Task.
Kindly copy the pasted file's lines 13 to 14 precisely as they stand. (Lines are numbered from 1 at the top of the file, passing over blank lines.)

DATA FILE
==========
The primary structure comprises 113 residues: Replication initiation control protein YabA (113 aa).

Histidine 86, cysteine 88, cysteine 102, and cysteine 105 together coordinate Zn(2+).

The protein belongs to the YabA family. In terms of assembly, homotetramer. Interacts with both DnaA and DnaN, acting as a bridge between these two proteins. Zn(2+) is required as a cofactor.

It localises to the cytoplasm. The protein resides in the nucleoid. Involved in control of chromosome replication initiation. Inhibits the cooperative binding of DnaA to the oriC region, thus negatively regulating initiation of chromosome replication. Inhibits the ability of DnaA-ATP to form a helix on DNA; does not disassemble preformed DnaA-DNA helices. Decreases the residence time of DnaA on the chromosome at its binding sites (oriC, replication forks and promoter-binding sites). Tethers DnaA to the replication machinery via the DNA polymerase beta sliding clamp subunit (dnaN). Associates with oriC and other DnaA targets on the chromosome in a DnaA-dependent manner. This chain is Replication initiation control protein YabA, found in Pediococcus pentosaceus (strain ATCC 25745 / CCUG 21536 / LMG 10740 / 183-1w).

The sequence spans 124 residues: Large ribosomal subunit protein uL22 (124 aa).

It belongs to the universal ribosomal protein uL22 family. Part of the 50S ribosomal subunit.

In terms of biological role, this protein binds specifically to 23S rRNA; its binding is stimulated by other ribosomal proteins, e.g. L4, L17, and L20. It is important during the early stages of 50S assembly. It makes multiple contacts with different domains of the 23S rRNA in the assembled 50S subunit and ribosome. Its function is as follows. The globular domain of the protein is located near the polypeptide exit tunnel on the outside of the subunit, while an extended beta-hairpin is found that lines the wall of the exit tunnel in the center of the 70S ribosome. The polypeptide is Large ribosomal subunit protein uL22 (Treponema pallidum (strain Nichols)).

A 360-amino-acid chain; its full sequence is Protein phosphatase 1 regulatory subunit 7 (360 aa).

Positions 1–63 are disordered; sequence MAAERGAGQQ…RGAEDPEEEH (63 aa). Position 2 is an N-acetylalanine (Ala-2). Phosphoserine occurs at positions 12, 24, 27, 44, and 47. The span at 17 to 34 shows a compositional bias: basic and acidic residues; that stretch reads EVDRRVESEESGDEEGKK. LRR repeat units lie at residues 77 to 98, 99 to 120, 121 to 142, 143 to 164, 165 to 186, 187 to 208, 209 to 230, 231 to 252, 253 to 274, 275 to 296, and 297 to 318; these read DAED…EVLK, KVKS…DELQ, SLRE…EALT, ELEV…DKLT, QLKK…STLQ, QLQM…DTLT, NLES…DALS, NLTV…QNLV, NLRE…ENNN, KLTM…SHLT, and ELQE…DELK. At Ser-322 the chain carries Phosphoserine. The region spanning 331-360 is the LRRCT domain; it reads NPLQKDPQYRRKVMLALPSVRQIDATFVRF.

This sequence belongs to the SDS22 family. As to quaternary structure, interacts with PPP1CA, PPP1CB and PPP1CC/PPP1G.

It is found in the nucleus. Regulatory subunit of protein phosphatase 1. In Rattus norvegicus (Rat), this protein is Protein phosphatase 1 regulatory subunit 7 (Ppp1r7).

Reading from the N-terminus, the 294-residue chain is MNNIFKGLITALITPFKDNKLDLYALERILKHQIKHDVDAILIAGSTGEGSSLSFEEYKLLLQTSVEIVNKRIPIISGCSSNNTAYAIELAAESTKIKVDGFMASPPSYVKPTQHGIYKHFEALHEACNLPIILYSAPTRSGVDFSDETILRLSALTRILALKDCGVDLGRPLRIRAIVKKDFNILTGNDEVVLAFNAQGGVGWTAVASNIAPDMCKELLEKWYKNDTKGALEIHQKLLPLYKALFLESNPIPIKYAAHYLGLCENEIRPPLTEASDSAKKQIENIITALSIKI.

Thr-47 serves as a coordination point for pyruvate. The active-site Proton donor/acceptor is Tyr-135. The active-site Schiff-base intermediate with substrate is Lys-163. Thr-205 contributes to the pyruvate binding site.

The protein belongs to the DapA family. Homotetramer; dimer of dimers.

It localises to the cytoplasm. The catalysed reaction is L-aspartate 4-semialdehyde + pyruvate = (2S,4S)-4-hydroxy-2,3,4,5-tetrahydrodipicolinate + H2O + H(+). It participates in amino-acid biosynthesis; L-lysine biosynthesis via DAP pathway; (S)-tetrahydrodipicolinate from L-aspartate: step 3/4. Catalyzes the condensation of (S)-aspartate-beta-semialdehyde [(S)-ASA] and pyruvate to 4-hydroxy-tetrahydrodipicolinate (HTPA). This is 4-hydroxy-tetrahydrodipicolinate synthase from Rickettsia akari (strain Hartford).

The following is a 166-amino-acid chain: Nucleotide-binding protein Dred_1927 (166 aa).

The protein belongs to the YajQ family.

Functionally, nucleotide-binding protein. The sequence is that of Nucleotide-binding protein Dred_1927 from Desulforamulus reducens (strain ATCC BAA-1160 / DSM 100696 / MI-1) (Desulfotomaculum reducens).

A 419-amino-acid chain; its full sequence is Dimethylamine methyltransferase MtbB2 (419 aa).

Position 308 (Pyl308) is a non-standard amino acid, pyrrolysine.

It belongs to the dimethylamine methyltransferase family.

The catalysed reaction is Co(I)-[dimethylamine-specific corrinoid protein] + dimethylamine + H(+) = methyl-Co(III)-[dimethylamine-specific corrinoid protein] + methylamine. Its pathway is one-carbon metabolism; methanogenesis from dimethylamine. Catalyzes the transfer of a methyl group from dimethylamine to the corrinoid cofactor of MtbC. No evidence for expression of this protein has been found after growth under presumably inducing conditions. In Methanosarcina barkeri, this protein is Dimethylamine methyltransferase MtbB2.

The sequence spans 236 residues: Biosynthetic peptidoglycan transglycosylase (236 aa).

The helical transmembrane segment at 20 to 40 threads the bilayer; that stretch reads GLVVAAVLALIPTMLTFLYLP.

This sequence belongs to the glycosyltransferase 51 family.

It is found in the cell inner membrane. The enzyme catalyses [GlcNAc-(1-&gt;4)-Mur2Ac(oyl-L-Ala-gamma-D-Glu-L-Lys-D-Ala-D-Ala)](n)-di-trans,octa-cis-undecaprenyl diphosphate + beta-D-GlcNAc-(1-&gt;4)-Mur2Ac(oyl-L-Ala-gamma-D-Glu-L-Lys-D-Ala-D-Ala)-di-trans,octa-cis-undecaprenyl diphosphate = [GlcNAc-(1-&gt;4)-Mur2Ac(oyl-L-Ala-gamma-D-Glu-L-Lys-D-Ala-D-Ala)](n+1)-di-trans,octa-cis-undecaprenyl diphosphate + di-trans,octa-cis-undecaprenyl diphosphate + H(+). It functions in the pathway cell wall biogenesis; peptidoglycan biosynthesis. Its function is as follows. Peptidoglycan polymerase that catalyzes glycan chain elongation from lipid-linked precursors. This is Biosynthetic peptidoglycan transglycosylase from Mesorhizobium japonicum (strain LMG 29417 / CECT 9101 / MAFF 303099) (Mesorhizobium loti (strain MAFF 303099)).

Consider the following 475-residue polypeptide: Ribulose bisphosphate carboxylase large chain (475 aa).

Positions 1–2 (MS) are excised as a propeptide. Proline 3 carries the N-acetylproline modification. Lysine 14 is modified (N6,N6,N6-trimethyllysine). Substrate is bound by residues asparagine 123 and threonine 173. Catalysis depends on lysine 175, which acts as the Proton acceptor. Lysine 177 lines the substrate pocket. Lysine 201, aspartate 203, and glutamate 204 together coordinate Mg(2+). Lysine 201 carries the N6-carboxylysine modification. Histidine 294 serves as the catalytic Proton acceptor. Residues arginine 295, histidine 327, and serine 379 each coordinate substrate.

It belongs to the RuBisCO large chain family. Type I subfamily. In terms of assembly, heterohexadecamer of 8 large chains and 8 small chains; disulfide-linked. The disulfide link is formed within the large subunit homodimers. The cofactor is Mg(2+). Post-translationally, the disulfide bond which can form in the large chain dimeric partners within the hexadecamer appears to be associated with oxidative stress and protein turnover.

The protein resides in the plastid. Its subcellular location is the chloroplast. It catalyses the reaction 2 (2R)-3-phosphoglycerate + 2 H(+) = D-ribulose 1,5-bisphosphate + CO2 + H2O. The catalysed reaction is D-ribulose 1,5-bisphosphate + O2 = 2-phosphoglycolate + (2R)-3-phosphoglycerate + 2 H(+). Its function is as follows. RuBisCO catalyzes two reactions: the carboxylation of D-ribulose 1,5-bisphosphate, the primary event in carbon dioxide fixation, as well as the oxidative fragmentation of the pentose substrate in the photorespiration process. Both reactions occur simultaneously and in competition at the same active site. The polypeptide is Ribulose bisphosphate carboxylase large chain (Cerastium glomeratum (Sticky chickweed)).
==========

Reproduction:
Thr-47 serves as a coordination point for pyruvate. The active-site Proton donor/acceptor is Tyr-135. The active-site Schiff-base intermediate with substrate is Lys-163. Thr-205 contributes to the pyruvate binding site.

The protein belongs to the DapA family. Homotetramer; dimer of dimers.